THE leader of Worcester City Council has spoken for the first time about the prospect of a £150 million John Lewis-led out-of-town shopping plaza - labelling it a "threat" to the High Street.

Councillor Simon Geraghty has admitted he fears the impact the massive Worcester Woods complex, proposed for land off Newtown Road, could have on the city centre.

It comes as developer Land Securities upped the pressure over its grand ambitions - insisting Worcester will be 'left behind' cities like Birmingham unless the retail plaza gets agreed.

The firm said last month's opening of Birmingham's Grand Central, a dazzling £150 million 52-unit shopping mall including John Lewis, made it even more imperative that Worcester's shopping offer is expanded.

The Second City's gigantic mall is expected to attract 50 million visitors a year, making it one of the most successful in Europe.

The Worcester Woods scheme is due to be voted on by the city council's planning committee some time over the next few months.

Councillor Geraghty said: "If you look at the number of voids in Worcester it's among the lowest in the West Midlands, footfall is holding up pretty well.

"But there is competition to Worcester like Touchwood and Birmingham and there are threats - in my opinion - in terms of out-of-town retail to the city, but that's subject to a planning application."

The comments were made during a county council economy and environment scrutiny panel meeting, where he holds the deputy leader role.

He also said he felt the city centre's retail quality was "quite high" and told councillors he was pleased with how the High Street is shaping up, as well as the riverside.

The criticism comes nine months after Councillor Marc Bayliss, the city council's deputy leader, also publicly criticised the Worcester Woods bid.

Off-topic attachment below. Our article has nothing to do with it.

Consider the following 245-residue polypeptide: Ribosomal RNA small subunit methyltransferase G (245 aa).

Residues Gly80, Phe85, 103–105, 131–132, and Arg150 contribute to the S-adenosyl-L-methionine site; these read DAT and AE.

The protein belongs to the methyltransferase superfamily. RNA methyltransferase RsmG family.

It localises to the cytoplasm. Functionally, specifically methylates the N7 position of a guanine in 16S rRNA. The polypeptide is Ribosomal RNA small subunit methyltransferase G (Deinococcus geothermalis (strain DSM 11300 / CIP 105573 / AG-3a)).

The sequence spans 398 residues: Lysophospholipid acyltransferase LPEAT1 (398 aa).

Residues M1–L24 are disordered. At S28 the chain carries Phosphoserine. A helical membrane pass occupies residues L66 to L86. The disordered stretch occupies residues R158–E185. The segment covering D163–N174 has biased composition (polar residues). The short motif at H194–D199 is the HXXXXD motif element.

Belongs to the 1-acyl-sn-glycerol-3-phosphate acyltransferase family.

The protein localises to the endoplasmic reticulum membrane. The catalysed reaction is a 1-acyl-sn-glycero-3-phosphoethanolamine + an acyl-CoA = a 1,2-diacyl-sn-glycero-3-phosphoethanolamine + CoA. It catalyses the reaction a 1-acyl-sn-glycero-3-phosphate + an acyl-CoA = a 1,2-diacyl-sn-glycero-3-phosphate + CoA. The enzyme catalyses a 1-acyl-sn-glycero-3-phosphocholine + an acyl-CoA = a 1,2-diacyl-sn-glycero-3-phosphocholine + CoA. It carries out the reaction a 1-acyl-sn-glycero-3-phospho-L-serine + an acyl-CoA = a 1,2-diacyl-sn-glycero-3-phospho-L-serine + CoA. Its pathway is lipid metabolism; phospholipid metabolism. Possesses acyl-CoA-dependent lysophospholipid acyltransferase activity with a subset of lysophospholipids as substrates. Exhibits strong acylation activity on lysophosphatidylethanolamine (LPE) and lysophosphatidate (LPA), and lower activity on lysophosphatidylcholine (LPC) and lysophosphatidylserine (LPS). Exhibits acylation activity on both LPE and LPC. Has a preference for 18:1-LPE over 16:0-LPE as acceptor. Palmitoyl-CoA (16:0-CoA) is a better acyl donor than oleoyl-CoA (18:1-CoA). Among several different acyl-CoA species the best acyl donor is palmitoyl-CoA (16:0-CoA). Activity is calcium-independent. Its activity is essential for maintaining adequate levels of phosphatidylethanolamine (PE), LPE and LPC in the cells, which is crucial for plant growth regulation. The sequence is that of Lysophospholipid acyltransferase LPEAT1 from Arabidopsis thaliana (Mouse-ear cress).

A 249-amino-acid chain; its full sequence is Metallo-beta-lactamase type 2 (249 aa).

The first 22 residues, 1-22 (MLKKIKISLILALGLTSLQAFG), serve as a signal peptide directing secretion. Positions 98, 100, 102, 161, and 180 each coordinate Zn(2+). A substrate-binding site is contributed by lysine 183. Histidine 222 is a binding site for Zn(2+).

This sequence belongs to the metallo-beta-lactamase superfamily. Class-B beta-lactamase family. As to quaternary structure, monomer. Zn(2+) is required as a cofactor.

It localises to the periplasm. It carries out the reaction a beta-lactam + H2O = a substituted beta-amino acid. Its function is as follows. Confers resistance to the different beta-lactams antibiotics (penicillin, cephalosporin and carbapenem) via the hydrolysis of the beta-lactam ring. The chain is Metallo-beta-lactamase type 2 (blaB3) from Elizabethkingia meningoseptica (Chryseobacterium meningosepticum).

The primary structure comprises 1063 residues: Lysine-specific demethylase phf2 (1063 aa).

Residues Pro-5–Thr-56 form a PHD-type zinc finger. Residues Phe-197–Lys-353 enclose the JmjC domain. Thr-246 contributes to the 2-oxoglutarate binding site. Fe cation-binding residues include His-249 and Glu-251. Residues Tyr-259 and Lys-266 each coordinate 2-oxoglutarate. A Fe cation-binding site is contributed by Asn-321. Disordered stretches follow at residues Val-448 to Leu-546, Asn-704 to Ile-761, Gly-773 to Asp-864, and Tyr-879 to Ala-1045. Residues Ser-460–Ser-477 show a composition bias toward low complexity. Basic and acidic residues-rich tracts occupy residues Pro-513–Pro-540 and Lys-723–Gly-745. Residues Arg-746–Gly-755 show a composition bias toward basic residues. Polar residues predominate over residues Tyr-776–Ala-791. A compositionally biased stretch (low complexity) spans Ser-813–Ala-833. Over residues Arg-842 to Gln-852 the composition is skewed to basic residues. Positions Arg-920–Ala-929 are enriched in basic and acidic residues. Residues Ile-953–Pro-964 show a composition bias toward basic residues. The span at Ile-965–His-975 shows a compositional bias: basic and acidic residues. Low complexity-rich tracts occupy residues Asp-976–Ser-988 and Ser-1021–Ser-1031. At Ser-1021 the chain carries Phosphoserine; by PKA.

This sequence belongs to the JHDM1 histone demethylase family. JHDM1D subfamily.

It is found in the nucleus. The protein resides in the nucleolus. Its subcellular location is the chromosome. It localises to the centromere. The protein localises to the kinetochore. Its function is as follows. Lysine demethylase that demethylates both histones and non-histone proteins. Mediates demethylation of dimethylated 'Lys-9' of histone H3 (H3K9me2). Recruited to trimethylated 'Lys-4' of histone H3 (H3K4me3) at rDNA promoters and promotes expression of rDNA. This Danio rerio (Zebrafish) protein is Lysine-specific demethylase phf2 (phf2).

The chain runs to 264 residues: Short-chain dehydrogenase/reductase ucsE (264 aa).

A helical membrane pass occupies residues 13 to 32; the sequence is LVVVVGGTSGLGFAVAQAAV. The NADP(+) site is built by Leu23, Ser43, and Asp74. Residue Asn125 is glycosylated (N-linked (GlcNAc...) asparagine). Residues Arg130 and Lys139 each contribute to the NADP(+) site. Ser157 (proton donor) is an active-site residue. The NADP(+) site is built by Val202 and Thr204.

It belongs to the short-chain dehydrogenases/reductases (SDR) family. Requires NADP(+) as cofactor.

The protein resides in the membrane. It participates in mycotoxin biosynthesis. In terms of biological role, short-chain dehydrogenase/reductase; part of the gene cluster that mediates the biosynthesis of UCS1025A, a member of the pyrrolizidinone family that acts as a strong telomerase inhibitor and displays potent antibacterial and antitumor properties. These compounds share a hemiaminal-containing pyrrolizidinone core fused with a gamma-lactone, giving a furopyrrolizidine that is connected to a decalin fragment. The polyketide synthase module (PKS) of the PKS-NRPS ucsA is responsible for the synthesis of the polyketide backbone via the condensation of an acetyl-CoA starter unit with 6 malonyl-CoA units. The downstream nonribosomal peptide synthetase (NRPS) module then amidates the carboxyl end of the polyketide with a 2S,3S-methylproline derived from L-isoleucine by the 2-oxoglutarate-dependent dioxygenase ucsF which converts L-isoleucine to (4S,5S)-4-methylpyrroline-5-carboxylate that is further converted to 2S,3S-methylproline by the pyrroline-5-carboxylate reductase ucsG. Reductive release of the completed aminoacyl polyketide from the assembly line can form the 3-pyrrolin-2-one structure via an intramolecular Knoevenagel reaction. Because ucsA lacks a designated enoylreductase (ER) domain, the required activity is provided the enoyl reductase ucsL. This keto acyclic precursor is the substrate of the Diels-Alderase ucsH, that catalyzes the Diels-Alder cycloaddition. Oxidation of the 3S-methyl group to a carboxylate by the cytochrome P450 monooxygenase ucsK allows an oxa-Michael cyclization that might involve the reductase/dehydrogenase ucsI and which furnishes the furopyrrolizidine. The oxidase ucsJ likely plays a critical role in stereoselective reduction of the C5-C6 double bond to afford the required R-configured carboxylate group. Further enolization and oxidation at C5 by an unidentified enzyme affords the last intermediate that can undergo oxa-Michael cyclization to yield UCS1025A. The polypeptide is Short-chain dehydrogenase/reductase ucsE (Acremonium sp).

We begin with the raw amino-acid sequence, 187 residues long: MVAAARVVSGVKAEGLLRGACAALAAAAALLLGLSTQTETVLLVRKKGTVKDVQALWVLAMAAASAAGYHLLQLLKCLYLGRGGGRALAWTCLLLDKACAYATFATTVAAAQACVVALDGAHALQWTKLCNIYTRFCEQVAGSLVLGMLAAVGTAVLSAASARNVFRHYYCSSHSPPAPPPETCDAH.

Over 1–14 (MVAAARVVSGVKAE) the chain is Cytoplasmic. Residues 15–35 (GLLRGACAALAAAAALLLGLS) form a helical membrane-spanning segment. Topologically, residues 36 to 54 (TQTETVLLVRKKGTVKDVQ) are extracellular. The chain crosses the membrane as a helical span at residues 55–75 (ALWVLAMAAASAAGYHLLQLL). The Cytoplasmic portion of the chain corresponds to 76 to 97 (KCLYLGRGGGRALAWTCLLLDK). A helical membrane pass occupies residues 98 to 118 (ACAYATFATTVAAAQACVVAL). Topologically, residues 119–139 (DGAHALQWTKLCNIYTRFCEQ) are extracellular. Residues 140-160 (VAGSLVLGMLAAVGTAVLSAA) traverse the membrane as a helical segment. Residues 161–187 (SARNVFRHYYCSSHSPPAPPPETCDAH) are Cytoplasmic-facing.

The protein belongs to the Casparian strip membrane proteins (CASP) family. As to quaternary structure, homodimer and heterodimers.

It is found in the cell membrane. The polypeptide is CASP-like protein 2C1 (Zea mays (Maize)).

As well as John Lewis Land Securities has already signed up Marks & Spencer, Next Home and Garden and Sainsbury's to the 13-unit plaza bid.

Chris Fleetwood, the firm's development director, said with Grand Central now open in Birmingham, Worcester faces "losing more trade to its regional rivals" unless it moved with the times.

"The opening of the Grand Central shopping centre shows that Birmingham continues to go from strength to strength and attract new investment," he said.

"It's vital Worcester looks to the future as it seeks to maintain and improve its position in the regional economy and create new jobs.

"Worcester is losing around £115 million in retail spend every year to other towns and cities in the region including Birmingham.

"New developments such as the Grand Central will only lead to Worcester losing more trade to its regional rivals."

He added: "Worcester Woods will accommodate large scale and modern retail formats that will enable Worcester to compete with new developments such as Grand Central.

"It will complement, rather than directly compete with the city centre."

The existing Next and M&S stores in Worcester would stay open if the complex got the nod.